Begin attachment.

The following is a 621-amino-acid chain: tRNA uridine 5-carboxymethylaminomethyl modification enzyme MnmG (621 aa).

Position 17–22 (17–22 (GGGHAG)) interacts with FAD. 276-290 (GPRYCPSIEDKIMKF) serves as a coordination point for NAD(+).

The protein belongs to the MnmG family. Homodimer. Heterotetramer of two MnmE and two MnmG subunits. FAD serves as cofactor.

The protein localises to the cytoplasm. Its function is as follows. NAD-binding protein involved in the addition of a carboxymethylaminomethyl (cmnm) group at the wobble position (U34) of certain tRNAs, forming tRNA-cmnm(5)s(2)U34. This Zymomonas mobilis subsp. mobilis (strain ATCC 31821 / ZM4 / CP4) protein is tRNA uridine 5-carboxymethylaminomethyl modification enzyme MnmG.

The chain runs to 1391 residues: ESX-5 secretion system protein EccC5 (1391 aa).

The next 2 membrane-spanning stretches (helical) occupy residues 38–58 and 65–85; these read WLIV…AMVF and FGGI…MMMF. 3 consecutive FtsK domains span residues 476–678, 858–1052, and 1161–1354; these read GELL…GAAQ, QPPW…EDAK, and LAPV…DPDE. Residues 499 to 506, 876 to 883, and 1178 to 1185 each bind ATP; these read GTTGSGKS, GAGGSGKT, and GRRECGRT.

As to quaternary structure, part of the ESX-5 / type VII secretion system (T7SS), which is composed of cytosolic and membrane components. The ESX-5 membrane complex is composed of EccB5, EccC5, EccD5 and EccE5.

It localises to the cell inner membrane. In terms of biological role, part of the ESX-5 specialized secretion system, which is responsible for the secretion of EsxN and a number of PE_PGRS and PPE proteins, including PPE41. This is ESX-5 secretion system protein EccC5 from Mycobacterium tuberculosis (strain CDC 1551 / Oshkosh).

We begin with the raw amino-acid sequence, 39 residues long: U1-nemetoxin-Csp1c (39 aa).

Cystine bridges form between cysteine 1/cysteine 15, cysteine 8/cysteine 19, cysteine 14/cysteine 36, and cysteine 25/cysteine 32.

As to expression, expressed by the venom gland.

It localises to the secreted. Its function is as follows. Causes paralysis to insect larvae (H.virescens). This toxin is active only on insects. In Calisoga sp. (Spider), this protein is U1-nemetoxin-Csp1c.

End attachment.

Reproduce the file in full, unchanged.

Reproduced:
The following is a 621-amino-acid chain: tRNA uridine 5-carboxymethylaminomethyl modification enzyme MnmG (621 aa).

Position 17–22 (17–22 (GGGHAG)) interacts with FAD. 276-290 (GPRYCPSIEDKIMKF) serves as a coordination point for NAD(+).

The protein belongs to the MnmG family. Homodimer. Heterotetramer of two MnmE and two MnmG subunits. FAD serves as cofactor.

The protein localises to the cytoplasm. Its function is as follows. NAD-binding protein involved in the addition of a carboxymethylaminomethyl (cmnm) group at the wobble position (U34) of certain tRNAs, forming tRNA-cmnm(5)s(2)U34. This Zymomonas mobilis subsp. mobilis (strain ATCC 31821 / ZM4 / CP4) protein is tRNA uridine 5-carboxymethylaminomethyl modification enzyme MnmG.

The chain runs to 1391 residues: ESX-5 secretion system protein EccC5 (1391 aa).

The next 2 membrane-spanning stretches (helical) occupy residues 38–58 and 65–85; these read WLIV…AMVF and FGGI…MMMF. 3 consecutive FtsK domains span residues 476–678, 858–1052, and 1161–1354; these read GELL…GAAQ, QPPW…EDAK, and LAPV…DPDE. Residues 499 to 506, 876 to 883, and 1178 to 1185 each bind ATP; these read GTTGSGKS, GAGGSGKT, and GRRECGRT.

As to quaternary structure, part of the ESX-5 / type VII secretion system (T7SS), which is composed of cytosolic and membrane components. The ESX-5 membrane complex is composed of EccB5, EccC5, EccD5 and EccE5.

It localises to the cell inner membrane. In terms of biological role, part of the ESX-5 specialized secretion system, which is responsible for the secretion of EsxN and a number of PE_PGRS and PPE proteins, including PPE41. This is ESX-5 secretion system protein EccC5 from Mycobacterium tuberculosis (strain CDC 1551 / Oshkosh).

We begin with the raw amino-acid sequence, 39 residues long: U1-nemetoxin-Csp1c (39 aa).

Cystine bridges form between cysteine 1/cysteine 15, cysteine 8/cysteine 19, cysteine 14/cysteine 36, and cysteine 25/cysteine 32.

As to expression, expressed by the venom gland.

It localises to the secreted. Its function is as follows. Causes paralysis to insect larvae (H.virescens). This toxin is active only on insects. In Calisoga sp. (Spider), this protein is U1-nemetoxin-Csp1c.